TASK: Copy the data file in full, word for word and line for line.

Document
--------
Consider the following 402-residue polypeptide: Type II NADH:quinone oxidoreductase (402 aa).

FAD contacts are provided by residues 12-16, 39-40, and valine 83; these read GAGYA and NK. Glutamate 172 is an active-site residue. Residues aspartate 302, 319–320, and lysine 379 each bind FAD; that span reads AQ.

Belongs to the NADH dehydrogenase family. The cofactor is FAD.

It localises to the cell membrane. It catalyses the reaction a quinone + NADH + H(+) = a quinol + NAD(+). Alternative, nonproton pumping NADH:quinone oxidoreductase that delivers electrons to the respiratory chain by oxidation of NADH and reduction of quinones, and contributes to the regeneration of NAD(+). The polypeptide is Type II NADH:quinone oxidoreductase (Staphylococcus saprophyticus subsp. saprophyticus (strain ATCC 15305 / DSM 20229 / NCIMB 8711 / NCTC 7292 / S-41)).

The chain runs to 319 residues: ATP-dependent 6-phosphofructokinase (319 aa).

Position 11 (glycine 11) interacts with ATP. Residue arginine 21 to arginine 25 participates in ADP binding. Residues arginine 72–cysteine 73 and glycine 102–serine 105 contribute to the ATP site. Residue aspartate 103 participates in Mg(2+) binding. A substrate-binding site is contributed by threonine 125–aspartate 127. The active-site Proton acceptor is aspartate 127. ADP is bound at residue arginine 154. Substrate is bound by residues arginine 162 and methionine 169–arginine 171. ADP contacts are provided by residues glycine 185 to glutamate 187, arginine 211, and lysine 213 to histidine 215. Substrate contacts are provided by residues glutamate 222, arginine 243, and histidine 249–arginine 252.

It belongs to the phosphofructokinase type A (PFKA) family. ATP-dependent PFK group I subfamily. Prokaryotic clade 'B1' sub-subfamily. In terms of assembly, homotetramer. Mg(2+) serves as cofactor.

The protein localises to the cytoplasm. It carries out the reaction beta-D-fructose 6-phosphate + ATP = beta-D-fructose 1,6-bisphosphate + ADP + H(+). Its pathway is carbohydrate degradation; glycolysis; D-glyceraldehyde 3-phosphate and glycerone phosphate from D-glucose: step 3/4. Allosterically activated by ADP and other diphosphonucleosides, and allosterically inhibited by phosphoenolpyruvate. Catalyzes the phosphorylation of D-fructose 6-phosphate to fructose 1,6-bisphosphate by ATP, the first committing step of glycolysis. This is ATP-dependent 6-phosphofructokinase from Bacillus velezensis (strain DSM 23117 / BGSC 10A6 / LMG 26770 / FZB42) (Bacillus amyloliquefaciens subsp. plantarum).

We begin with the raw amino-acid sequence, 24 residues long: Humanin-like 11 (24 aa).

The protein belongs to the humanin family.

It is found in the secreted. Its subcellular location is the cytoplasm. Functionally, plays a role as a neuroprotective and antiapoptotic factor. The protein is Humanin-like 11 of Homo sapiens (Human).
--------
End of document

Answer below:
Consider the following 402-residue polypeptide: Type II NADH:quinone oxidoreductase (402 aa).

FAD contacts are provided by residues 12-16, 39-40, and valine 83; these read GAGYA and NK. Glutamate 172 is an active-site residue. Residues aspartate 302, 319–320, and lysine 379 each bind FAD; that span reads AQ.

Belongs to the NADH dehydrogenase family. The cofactor is FAD.

It localises to the cell membrane. It catalyses the reaction a quinone + NADH + H(+) = a quinol + NAD(+). Alternative, nonproton pumping NADH:quinone oxidoreductase that delivers electrons to the respiratory chain by oxidation of NADH and reduction of quinones, and contributes to the regeneration of NAD(+). The polypeptide is Type II NADH:quinone oxidoreductase (Staphylococcus saprophyticus subsp. saprophyticus (strain ATCC 15305 / DSM 20229 / NCIMB 8711 / NCTC 7292 / S-41)).

The chain runs to 319 residues: ATP-dependent 6-phosphofructokinase (319 aa).

Position 11 (glycine 11) interacts with ATP. Residue arginine 21 to arginine 25 participates in ADP binding. Residues arginine 72–cysteine 73 and glycine 102–serine 105 contribute to the ATP site. Residue aspartate 103 participates in Mg(2+) binding. A substrate-binding site is contributed by threonine 125–aspartate 127. The active-site Proton acceptor is aspartate 127. ADP is bound at residue arginine 154. Substrate is bound by residues arginine 162 and methionine 169–arginine 171. ADP contacts are provided by residues glycine 185 to glutamate 187, arginine 211, and lysine 213 to histidine 215. Substrate contacts are provided by residues glutamate 222, arginine 243, and histidine 249–arginine 252.

It belongs to the phosphofructokinase type A (PFKA) family. ATP-dependent PFK group I subfamily. Prokaryotic clade 'B1' sub-subfamily. In terms of assembly, homotetramer. Mg(2+) serves as cofactor.

The protein localises to the cytoplasm. It carries out the reaction beta-D-fructose 6-phosphate + ATP = beta-D-fructose 1,6-bisphosphate + ADP + H(+). Its pathway is carbohydrate degradation; glycolysis; D-glyceraldehyde 3-phosphate and glycerone phosphate from D-glucose: step 3/4. Allosterically activated by ADP and other diphosphonucleosides, and allosterically inhibited by phosphoenolpyruvate. Catalyzes the phosphorylation of D-fructose 6-phosphate to fructose 1,6-bisphosphate by ATP, the first committing step of glycolysis. This is ATP-dependent 6-phosphofructokinase from Bacillus velezensis (strain DSM 23117 / BGSC 10A6 / LMG 26770 / FZB42) (Bacillus amyloliquefaciens subsp. plantarum).

We begin with the raw amino-acid sequence, 24 residues long: Humanin-like 11 (24 aa).

The protein belongs to the humanin family.

It is found in the secreted. Its subcellular location is the cytoplasm. Functionally, plays a role as a neuroprotective and antiapoptotic factor. The protein is Humanin-like 11 of Homo sapiens (Human).